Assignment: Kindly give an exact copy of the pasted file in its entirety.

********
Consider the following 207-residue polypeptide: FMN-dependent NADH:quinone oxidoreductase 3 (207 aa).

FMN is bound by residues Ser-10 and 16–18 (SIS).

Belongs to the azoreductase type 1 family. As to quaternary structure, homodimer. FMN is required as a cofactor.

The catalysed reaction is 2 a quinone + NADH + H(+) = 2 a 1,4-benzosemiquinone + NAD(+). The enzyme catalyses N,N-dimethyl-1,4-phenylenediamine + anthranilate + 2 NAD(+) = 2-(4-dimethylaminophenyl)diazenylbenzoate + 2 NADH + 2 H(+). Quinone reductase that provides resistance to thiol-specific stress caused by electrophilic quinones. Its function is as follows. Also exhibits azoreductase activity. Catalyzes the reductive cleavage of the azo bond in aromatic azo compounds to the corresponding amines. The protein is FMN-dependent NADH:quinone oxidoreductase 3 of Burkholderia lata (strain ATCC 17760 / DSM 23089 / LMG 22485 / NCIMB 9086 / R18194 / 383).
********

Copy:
Consider the following 207-residue polypeptide: FMN-dependent NADH:quinone oxidoreductase 3 (207 aa).

FMN is bound by residues Ser-10 and 16–18 (SIS).

Belongs to the azoreductase type 1 family. As to quaternary structure, homodimer. FMN is required as a cofactor.

The catalysed reaction is 2 a quinone + NADH + H(+) = 2 a 1,4-benzosemiquinone + NAD(+). The enzyme catalyses N,N-dimethyl-1,4-phenylenediamine + anthranilate + 2 NAD(+) = 2-(4-dimethylaminophenyl)diazenylbenzoate + 2 NADH + 2 H(+). Quinone reductase that provides resistance to thiol-specific stress caused by electrophilic quinones. Its function is as follows. Also exhibits azoreductase activity. Catalyzes the reductive cleavage of the azo bond in aromatic azo compounds to the corresponding amines. The protein is FMN-dependent NADH:quinone oxidoreductase 3 of Burkholderia lata (strain ATCC 17760 / DSM 23089 / LMG 22485 / NCIMB 9086 / R18194 / 383).